Having my way with Ulysses

Quicker, darlint! On now. Dare it. Let there be life.

12:56 pm

He didn’t see it.   He suggested I name it It is a God who Gave us this Peace.  People always quote the first page.  Doesn’t anybody read on?  Tityrus worships Rome with his speech to his exiled friend; that’s the god he means.  Early Virgil, still a masterpiece, but it doesn’t work for the story as I told it.  I named it A Pisgah Sight of Palestine or The Parable of the Plums.  You get it.  The elements compound and compound and that’s where to find the story.  Accretion.  What do you want to read?  Over and again it is: once upon a time and every day until one day and because of this and because of this until finally and ever since that day.  Excretion!  If that’s the story you want to consume then open wide, we’ll spoon it right in.  Here’s the airplane coming in for a landing.  I talked about two vestals aged 50 and 53 out for the day.  You could see them.  Midwives.  I filled it and filled it.  You could even smell them.  Childless and condemned to be so forevermore.  Carrying with them a misbirth with a trailing navelcord.  Planting their plum stones per second per second onto concrete.  Too tired to see the view.  Too tired to look up or down or speak and spent their savings to get there.  See them?  They’ll be sore tomorrow.  And for their aches they use Lourdes water.  What more than what I? What else could I?  And I think it’s funny.  Even if it did remind me of that time with the alley girl.  Crawford didn’t realize I was done either.  And Professor MacHugh didn’t see it.  I don’t know.  Maybe I’ll include it in a short story collection.

To give you peace, to hear you speak, now while the wind is silent in this place.

I reached a place where every light is muted, which bellows like the sea beneath a tempest, when it is battered by opposing winds. The hellish hurricane, which never rests, drives on the spirits with its violence; wheeling and pounding, it harasses them. I learned that those who undergo this torment are damned because they sinned within the flesh, subjecting reason to the rule of will. 12:36 pm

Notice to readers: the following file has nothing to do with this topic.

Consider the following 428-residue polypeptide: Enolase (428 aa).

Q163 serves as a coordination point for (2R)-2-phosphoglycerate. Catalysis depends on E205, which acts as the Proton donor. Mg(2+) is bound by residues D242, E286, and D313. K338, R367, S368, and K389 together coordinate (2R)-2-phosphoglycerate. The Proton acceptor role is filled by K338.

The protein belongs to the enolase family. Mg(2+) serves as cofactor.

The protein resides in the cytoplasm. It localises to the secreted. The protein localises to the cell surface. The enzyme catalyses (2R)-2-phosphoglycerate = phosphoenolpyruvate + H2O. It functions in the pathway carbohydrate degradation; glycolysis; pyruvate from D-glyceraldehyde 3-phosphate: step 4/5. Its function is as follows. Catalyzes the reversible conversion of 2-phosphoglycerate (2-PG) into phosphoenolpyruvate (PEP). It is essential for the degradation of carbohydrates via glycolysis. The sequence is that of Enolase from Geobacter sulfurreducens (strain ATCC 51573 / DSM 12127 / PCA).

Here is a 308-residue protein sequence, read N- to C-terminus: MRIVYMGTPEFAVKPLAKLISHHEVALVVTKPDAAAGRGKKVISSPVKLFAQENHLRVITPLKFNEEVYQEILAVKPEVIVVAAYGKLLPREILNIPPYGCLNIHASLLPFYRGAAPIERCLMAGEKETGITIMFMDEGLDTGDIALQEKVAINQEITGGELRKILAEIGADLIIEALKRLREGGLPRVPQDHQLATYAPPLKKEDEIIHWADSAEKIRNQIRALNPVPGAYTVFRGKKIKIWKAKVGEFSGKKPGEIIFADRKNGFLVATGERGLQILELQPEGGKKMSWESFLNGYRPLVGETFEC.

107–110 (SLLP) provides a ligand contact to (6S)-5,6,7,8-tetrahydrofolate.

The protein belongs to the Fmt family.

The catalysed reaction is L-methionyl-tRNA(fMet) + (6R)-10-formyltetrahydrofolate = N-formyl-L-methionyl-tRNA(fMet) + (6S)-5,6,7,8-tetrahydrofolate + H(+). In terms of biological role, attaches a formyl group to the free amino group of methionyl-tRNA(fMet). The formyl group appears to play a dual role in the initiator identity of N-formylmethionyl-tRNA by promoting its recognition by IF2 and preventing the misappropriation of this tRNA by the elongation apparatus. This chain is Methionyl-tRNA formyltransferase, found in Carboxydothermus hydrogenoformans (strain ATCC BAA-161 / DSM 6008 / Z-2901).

I saw it.  I was present.  I saw with eyes that were no less amazed than his.  I was good but he was all their daddies.  Psha! you say.  Psha!  Well, it has been centuries and he is still the one who makes our gaze more ardent.  I see your mouth twitching, unspeaking in nervous curls of disdain.  Who would wish that mouth for any kiss?  How do I know?  Well, why did I write it then?  Oh but what he does with words.  He writes about eternity using a temporal art and how?  By twisting it, entwining it, tossing in numbers and ratios and divine proportions.  He uses circles to move time into eternity and more impossible to move eternity into time.  He speaks the ineffable.  And then he serves it to us on a peaceful golden flame and we eat and drink and slurp it yum into our souls.  Oh we are all in the middle of the path of life, locked into a moving now between past and future and elsewhen.  Now is real, all else is a feature of imagination.  No matter our age, we are all in the middle of the path of life.  He knew this.  And he mimics this in his rhymes.  Here are some line endings:

Mouth / Womb / South

Tomb/ Time / Bloom

Rhyme / Now / Sublime

Rhyme now sublime.  Catch that movement?  Oh feel it move you.  Forward and backward.  The middle word of the first becomes the outer words of the next.  Forward and backward and forward and backward.  Whenever we are in our temporal trajectory, we are always in the middle.  Three by three, his words are female forms entwining.  His words are like a boat that, starting from its moorings, moves backward, backforeward, so he may move us forward.  Ah my friend, take no more from me, my eyes are all amazement.  Look at us now, old men.  Penitent.  Dressed the same, looking the same.  Await no further word or sign from me: your will is free, erect, and whole — to act against that will would be to err:  therefore I crown and miter you over yourself.  And when I said this he looked at me, his sight becoming pure, and he let me know that will is free, to a point.  And what’s the point?  The point in which all times are present.  The point that sent forth so acute a light that anyone who faced the force with which it blazed would have to shut his eyes.  The point on which depends the heavens and the whole of nature.  The point that has no extension in space or time.  The point indivisible.  The point that is the start of all geometric possibilities.  The one point all whens and wheres end.  The point that seems enclosed by that which it encloses.  The point that is both circumference and circle.  The point which says that separate things can be the same thing.  The point that says our own existence in the middle of the path of successive time necessitates these distinctions.  Oh my God, the point.